Winter Olympics Sochi 2014

Winter Olympics Sochi 2014

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What Was She Thinking? Why U.S. Snowboarder Ty Walker Finished Last

The 16-year-old made no attempts at executing any tricks. But she had a plan.

By Emily Feldman
|  Thursday, Feb 6, 2014  |  Updated 4:21 PM PDT
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SOCHI, RUSSIA - FEBRUARY 06: Ty Walker of the USA competes in the Ladies Snowboard Slopestyle Qualifying at Rosa Khutor Extreme Park on February 6, 2014 in Sochi, Russia (Photo by Ryan Pierse/Getty Images)

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Ty Walker, the youngest member of the U.S. snowboarding team, finished dead last in a qualifier event the first day of Olympic competition — scoring just a single point out of 100. 

The 16-year-old from Vermont tamely made her way down the slopestyle course, avoiding rails and pipes athletes are supposed to use to flaunt their talent for judges. She opted out of a second run, ending the day with a score of 1.00, more than 80 points behind her teammates Jamie Anderson and Karly Shorr.

Both Anderson and Shorr secured a spot in the finals. It appears Walker has a plan that could put her in contention to join them.

Earlier in the week, the teen suffered nasty bumps and bruises testing out the course and decided to take it easy until Saturday's semi-finals when her performance really counts. All athletes who take at least one of two runs at qualifiers are permitted to advance to the semi-finals, where they have one more shot at advancing to the medal round.

"I've been doing this sport awhile," Walker told The Associated Press on Thursday. She added that if her bruised heel doesn't feel better by Saturday, "I'll just numb it up and give it my best."

Walker documented her injuries and hinted at her plan of attack on her blog.

On Monday, she showcased a softball-sized bruise on her knee that she got after she "taco-ed the donkey rail" on her first feature. On her second attempt she smashed her elbow. "It wasn't a big deal though," she wrote. "I kept riding."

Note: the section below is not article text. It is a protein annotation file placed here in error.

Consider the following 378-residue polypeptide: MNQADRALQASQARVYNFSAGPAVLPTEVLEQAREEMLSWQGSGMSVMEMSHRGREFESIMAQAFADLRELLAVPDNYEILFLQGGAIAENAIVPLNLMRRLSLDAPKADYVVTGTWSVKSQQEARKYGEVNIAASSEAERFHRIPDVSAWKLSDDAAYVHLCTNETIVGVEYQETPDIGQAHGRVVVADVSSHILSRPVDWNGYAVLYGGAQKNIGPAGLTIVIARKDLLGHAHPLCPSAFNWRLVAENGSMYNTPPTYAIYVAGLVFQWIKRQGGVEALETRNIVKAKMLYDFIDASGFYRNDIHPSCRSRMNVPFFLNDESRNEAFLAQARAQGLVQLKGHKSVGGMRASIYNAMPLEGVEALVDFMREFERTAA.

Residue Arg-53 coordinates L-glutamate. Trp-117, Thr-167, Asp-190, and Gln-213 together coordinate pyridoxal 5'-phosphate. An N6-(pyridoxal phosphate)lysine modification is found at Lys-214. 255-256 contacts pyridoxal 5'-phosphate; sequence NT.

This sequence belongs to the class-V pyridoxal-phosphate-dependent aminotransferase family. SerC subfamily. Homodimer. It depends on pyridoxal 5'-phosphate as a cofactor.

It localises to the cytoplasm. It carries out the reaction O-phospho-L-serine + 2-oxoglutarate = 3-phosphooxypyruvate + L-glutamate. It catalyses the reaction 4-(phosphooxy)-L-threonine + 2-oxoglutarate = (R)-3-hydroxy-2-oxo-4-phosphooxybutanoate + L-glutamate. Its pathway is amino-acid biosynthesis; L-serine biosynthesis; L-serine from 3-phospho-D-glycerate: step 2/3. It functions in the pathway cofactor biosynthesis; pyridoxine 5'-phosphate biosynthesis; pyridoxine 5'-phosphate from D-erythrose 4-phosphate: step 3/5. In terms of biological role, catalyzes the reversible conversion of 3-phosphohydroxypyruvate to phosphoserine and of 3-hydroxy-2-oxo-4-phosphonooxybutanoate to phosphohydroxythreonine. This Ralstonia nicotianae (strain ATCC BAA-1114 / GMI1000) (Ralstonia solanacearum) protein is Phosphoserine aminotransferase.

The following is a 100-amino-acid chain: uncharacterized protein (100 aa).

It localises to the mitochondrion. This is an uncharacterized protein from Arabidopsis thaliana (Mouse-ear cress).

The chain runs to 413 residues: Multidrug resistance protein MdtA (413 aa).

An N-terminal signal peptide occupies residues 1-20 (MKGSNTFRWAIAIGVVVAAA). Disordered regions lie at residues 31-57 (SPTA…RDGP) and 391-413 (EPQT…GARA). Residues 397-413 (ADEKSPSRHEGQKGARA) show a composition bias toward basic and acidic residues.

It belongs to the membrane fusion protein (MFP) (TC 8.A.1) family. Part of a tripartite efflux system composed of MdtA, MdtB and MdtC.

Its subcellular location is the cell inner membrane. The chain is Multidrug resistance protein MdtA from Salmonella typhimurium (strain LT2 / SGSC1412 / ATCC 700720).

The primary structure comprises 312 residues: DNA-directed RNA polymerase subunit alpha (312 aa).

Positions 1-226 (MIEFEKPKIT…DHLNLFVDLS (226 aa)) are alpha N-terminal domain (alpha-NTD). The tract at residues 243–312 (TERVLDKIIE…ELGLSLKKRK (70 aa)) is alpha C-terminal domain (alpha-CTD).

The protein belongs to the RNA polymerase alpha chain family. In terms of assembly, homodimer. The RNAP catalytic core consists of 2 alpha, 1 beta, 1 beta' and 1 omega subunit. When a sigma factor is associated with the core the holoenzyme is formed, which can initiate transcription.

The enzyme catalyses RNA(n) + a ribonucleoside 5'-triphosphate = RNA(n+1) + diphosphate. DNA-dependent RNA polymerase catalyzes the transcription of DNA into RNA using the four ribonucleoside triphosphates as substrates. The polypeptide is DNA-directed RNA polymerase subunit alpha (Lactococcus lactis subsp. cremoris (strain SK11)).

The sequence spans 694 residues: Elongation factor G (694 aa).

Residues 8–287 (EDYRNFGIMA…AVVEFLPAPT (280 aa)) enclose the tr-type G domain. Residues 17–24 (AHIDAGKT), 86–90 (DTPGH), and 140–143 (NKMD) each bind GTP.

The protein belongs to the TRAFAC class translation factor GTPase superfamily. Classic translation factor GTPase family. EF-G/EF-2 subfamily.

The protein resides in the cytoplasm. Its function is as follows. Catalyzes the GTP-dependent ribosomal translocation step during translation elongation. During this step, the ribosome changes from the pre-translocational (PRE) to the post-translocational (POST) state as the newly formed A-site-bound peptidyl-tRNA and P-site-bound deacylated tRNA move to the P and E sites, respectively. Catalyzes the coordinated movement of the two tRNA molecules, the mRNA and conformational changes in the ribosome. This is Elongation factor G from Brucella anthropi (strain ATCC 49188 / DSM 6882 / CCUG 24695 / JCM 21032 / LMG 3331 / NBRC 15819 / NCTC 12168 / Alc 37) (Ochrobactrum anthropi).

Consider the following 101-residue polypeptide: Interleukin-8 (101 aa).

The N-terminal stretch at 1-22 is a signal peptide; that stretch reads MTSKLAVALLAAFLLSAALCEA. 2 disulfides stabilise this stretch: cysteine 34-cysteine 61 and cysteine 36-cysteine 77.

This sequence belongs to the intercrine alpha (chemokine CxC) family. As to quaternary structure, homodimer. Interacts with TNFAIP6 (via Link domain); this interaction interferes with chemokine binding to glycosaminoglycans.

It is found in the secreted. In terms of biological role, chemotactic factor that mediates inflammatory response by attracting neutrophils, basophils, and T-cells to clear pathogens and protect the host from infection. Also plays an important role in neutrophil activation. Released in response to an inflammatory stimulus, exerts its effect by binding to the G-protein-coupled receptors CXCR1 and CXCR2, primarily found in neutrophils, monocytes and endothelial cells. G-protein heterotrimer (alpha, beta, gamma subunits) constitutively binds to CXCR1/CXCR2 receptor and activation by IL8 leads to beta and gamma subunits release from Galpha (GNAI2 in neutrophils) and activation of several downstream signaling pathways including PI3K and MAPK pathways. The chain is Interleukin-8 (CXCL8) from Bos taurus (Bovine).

She noted that the course was big and that many girls were not hitting the jumps, but that she was confident workers would "make the necessary changes to the course" and she could "turn it up the next day."

But she continued to get bumped around. There was a "penguin slide" a "firecracker belly slide," and then a 20-foot fall that left her right heel bruised and convinced her "to call it a day."

On Wednesday, she explained her strategy for competing in qualifiers in her less-than-perfect condition: "As of right now, the plan for tomorrow is to get an injection with a numbing agent in the morning and use the day for more practice," she wrote. "I’ll take my runs but keep it mellow, and then work on something better into the weekend that will get me to finals on Sunday."

She noted that while the top four get a direct ticket to finals, everyone else will have another shot at semi-finals. 

"I made it this far and I’m confident enough in my riding to know that I have the ability to push through and give it my all," she wrote. "Here’s to looking forward and making the most out of the cards in my hand."

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